Visions of jetting off to a villa on the Amalfi coast or saying “I do” on a sultry beach in Mexico have more and more couples looking to exchange vows abroad. While destination weddings continue to become increasingly popular, there are a lot of factors couples should consider before making the ultimate decision. Planning a wedding, either by a professional wedding planner or by couples on their own, can be stressful enough but planning a destination wedding requires more savviness.
Language barriers, cultural differences and time zones are just a few of the nuances that can be tricky to navigate. There are also plenty of pros to having a destination wedding. The important thing is to understand what is involved before making the decision and then having the right team in place once you do.
Here are five topics to consider when planning a destination wedding.
Picking the Destination
Whether you choose to host a “toes in the sand” beachfront celebration or wine and dine your guests in a historic chateau, deciding on the destination can be a daunting task. Many couples will opt for a locale that has special meaning for them or some sort of sentimental tie. For those who aren’t quite sure, the biggest factor to consider is how big they want the wedding to be. Having a wedding in Tahiti, for example, is a surefire way to drastically cut down your guestlist (which can be a pro or a con.) While saying “I do” in an overwater villa might be on your bucket list, it’s not necessarily in everyone’s budget. Selecting a remote destination that is not logistically easy or affordable to get to will most likely rule out older people such as grandparents, friends on a budget or family members who can’t take much time off work. If it’s important to you to have these people around, selecting a destination like Mexico, for example, might be the way to go.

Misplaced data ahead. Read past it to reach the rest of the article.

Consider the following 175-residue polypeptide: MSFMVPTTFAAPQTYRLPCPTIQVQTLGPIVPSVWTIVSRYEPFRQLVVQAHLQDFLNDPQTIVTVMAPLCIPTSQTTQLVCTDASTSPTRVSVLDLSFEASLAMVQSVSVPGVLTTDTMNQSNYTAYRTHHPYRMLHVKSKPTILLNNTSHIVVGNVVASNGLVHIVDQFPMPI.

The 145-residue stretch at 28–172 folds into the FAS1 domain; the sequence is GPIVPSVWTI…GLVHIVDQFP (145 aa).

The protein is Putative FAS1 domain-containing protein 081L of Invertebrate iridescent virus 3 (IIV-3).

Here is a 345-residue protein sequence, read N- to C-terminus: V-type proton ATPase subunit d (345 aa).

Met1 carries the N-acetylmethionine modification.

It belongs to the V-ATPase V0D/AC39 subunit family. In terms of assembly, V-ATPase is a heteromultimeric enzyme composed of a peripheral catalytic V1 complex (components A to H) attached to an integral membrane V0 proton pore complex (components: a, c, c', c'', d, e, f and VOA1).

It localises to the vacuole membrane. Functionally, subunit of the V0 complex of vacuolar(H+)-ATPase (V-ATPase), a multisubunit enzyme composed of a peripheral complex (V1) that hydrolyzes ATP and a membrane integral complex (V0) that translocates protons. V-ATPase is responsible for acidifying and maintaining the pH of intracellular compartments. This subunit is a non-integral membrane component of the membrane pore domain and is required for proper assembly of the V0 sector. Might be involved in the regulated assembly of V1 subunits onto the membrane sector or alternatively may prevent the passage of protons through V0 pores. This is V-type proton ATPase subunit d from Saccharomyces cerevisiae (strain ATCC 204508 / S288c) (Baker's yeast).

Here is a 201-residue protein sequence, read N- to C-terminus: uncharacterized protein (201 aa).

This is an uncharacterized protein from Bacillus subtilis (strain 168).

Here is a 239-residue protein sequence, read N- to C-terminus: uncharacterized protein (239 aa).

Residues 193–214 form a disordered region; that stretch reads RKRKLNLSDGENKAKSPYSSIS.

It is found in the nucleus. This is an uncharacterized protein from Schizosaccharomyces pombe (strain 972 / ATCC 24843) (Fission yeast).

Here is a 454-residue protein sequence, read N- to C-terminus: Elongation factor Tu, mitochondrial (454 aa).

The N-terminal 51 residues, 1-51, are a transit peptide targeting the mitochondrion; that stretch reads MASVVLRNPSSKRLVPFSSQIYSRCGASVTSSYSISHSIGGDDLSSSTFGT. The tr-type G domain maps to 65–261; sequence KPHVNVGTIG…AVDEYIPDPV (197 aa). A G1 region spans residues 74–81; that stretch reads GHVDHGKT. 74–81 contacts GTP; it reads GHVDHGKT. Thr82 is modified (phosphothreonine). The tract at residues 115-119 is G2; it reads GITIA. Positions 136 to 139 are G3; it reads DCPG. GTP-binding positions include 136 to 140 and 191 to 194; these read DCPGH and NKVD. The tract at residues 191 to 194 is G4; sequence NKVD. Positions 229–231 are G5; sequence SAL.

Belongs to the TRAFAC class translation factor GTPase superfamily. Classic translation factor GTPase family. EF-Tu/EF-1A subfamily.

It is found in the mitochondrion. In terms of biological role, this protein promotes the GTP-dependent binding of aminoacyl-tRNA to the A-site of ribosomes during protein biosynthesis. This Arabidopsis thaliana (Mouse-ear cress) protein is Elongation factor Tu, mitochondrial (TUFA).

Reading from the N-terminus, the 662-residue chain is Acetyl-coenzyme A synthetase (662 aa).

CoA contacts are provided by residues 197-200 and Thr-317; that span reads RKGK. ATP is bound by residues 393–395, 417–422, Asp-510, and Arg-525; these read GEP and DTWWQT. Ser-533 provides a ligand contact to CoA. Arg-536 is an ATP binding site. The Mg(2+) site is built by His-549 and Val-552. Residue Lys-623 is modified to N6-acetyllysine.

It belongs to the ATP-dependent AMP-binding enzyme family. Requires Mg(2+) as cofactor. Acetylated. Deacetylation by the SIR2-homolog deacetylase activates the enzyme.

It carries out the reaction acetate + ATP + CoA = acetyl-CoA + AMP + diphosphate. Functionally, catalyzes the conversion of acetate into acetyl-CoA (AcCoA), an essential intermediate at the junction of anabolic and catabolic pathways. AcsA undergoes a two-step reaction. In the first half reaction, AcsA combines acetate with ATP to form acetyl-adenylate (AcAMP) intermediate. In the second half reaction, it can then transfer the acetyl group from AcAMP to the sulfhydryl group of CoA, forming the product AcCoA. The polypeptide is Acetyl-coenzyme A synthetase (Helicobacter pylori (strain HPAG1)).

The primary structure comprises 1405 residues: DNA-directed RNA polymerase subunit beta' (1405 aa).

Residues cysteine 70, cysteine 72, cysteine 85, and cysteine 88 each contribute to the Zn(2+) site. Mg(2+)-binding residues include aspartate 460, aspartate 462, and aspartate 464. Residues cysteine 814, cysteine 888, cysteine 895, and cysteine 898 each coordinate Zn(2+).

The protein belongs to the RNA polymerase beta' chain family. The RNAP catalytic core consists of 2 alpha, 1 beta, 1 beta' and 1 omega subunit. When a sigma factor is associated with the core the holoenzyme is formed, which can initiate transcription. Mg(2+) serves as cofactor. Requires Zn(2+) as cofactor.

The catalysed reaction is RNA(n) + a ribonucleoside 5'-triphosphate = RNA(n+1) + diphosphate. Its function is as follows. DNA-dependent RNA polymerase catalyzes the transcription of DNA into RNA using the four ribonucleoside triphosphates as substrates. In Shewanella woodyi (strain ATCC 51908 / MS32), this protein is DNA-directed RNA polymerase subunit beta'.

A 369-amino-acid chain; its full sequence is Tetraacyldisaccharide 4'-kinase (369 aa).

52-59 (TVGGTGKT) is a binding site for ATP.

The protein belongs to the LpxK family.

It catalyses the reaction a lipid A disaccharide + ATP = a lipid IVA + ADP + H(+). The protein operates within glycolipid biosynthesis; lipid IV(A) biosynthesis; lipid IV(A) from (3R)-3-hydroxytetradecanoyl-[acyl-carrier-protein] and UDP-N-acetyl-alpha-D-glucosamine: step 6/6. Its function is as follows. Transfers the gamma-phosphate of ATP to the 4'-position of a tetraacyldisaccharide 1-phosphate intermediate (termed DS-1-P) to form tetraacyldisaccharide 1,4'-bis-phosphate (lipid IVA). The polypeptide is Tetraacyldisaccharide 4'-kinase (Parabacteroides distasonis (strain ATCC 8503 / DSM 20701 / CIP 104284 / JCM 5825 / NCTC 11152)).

Another thing to take into consideration is your budget. A wedding in Mexico can cost a lot less than one in the U.S., whereas nuptials in Europe could end up being double the cost. Of course, this all depends on the destination, time of year and a few other factors. Selecting the date and time of year is something else you will want to think about and doing your homework is key. You have may want a summer wedding in Puerto Rico but knowing that summer is hurricane season may have you reconsider.
Pro Tip: If you have your heart set on Italy but don’t quite have a Lake Como budget, look to get married in the shoulder season or off-peak months. You stand a much better chance of scoring a great deal on a villa in Europe in September than you do mid-summer at the height of tourist season.
Save the Date
Once you’ve selected your venue and decided on the date, let your guests know as soon as possible. Send out Save the Dates and create a wedding website. Your wedding website should be as informative as possible and let your guests know everything from what hotel accommodations have been set up to what the itinerary for the weekend looks like to what they should plan to pack for the festivities. There is no shortage of wonderful wedding websites out there, many of them free. Zola started as a gift registry which allows your registry and website to be integrated into one with guests never having to leave the site. It’s easy to understand why longtime favorite, The Knot, is the most popular. It’s simple to set up, easy to customize and every template is mobile friendly.